One thing that never gets old is the feeling you get in a large arena setting with around twenty thousand other people that are all there for the same reason. There’s an explainable energy that you feel a part of, and the beauty of it is that it doesn’t even have to be your favorite band in the world, although of course that doesn’t hurt. Inside the Tacoma Dome on Saturday night though, for many of the concert attendees, this was their favorite band and they hold fond memories of being a member of the KISS Army starting over four decades ago and still going strong. For them, there is no bigger band in the world. No better experience than seeing the makeup wearing, fire-breathing traveling rock and roll psycho circus that is KISS. And they aren’t wrong, there aren’t too many more electric experiences than a KISS concert, whether it’s your first or your 20th. And since this was likely the last time many of them will experience a KISS concert live, the evening was that much more special.
As expected on this crisp but not too frigid pacific northwest Saturday night, this New York band delivered exactly what the devoted fans came to see. From the moment the stage exploded and they descended from the rafters while playing “Detroit Rock City” until the last note of “Rock and Roll All Nite” it was a evening of heavenly rock and roll bliss for the jam-packed Tacoma Dome crowd. A quick look around the room revealed that many in attendance weren’t born when KISS got their start and they had just as good a time as those that have followed the band since the beginning.
The setlist of course included most of the favorites from their decades long career, including the aforementioned classics and others such as “Love Gun”, “Cold Gin” and “Black Diamond.” No recent KISS show would be complete without legendary frontman Paul Stanley zip lining across the crowd and out to another elevated stage portion for a few songs, while those under him are out of their minds with excitement. Portland shredder Tommy Thayer and long-time KISS member absolutely brought the fire proving once again that he can hold his own with any guitarist on the planet. He hasn’t lost any of the chops that metalheads first got a glimpse of from his time with Black ‘n Blue. Eric Singer, who’s been with the band for nearly three decades himself, mauled the kit like he always does and for his solo(s) played furiously from high atop an elevated drum riser. He further demonstrated his musical talent when he played piano and sang on “Beth” when the band came out for the three song encore.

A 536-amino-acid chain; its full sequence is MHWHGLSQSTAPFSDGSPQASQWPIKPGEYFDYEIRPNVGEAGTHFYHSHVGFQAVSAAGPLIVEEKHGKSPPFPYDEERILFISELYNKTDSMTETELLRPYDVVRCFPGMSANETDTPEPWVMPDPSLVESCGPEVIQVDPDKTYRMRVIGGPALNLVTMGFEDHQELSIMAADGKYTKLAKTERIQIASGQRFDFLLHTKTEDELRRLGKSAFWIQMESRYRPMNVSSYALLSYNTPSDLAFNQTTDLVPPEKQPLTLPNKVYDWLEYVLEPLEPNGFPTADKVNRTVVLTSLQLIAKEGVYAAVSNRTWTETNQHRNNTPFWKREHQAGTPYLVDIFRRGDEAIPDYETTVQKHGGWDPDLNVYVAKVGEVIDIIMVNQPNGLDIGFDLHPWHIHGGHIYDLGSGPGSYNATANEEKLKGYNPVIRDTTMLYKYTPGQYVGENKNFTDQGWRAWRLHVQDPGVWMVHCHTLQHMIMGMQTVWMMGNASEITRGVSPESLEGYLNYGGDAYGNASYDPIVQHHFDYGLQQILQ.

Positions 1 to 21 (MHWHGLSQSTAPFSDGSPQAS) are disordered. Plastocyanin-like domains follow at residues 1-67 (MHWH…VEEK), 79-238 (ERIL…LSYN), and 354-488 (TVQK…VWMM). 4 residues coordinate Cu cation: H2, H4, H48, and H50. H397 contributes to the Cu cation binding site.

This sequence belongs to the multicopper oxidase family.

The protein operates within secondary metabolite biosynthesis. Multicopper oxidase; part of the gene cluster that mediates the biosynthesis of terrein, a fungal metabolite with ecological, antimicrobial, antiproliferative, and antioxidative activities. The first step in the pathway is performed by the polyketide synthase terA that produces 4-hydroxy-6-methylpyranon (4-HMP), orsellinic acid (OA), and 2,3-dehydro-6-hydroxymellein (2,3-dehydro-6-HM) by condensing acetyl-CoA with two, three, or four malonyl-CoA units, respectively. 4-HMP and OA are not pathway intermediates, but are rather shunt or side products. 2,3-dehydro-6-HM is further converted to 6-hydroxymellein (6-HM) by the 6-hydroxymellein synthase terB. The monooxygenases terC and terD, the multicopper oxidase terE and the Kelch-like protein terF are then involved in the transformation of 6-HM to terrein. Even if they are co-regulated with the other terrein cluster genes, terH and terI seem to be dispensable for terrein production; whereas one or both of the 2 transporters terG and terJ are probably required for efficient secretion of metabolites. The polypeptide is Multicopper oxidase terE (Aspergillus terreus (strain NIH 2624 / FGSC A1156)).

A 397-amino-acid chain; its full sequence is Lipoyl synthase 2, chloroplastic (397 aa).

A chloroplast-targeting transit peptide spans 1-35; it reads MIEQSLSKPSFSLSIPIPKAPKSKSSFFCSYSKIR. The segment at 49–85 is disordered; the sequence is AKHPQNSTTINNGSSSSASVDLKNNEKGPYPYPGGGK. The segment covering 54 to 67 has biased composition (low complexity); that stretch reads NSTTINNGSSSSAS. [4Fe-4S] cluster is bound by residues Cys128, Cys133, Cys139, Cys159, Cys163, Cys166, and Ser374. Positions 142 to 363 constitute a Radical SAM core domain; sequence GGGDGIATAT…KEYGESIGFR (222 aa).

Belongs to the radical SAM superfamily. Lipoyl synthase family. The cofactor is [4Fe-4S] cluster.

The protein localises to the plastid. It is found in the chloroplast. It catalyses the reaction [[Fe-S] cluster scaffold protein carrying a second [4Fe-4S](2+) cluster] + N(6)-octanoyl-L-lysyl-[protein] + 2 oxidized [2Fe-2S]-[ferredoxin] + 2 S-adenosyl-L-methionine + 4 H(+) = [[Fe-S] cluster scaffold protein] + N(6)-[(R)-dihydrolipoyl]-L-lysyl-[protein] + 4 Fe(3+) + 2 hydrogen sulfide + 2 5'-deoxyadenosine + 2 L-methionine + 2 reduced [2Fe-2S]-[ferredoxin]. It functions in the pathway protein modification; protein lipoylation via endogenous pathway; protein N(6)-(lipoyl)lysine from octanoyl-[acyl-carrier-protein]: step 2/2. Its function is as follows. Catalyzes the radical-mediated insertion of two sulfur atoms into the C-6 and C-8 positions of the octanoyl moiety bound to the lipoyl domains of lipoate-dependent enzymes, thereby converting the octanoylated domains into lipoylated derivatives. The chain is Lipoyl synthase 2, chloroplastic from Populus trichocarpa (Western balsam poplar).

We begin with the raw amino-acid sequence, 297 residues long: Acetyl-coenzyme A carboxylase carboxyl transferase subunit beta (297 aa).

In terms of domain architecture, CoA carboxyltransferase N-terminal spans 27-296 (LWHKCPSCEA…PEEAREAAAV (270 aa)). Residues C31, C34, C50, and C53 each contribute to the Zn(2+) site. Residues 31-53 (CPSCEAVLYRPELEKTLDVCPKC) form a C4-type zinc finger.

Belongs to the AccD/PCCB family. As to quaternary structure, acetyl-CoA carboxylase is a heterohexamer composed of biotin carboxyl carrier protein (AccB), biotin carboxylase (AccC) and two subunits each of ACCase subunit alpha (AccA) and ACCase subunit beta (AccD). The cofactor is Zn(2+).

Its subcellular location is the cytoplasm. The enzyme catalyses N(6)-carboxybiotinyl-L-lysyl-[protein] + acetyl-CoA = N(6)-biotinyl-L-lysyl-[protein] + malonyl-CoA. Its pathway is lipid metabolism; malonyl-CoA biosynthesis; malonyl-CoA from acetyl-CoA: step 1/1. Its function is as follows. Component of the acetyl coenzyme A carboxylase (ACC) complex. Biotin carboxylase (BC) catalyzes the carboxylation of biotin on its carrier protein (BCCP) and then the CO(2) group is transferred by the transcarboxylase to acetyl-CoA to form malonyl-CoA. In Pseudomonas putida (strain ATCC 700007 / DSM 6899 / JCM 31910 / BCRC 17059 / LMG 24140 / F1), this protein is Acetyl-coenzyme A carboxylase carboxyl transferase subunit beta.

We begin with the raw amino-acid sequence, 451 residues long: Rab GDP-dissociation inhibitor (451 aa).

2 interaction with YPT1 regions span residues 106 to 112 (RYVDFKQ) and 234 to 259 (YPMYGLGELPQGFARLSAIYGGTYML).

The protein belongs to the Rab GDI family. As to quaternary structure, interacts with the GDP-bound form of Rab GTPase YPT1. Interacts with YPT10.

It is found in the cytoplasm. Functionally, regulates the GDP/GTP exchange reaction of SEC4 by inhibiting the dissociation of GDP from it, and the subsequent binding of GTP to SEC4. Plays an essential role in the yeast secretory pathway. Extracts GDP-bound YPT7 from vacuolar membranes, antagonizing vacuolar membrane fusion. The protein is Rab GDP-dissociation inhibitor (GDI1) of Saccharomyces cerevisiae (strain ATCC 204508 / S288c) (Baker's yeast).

With Gene Simmons pounding away on his bass all night, it’s hard to grasp that he will be 70 this year and while he may have lost a step or two, I’d put his stage performance up against anyone that is damn near a septuagenarian. During his bass solo he also went for ride on one of the rising platforms, spitting blood and riling up the crowd, while bringing the thunder on the bass from way up in the air.
And of course Paul Stanley was a flamboyant as ever, owning the entire stage from side to side, front to back, engaging with the crowd all night long. Stanley mentioned the Rock and Roll Hall of Fame, quipping that they hate KISS but the reason the band got in is because of crowds like the people that paid to see them in Tacoma and he thanked them for the support.
Here’s the 20-song setlist from the show:
Detroit Rock City
Shout It Out Loud
Heaven’s on Fire
Lick It Up
God of Thunder
I Love It Loud
Hide Your Heart
Let Me Go, Rock ‘N’ Roll
I Was Made for Lovin’ You
Do You Love Me
Rock and Roll All Nite
No matter where KISS stands in your top ten rock bands of all-time, one thing that is beyond argument, there’s literally nothing like a KISS concert in person. Nothing.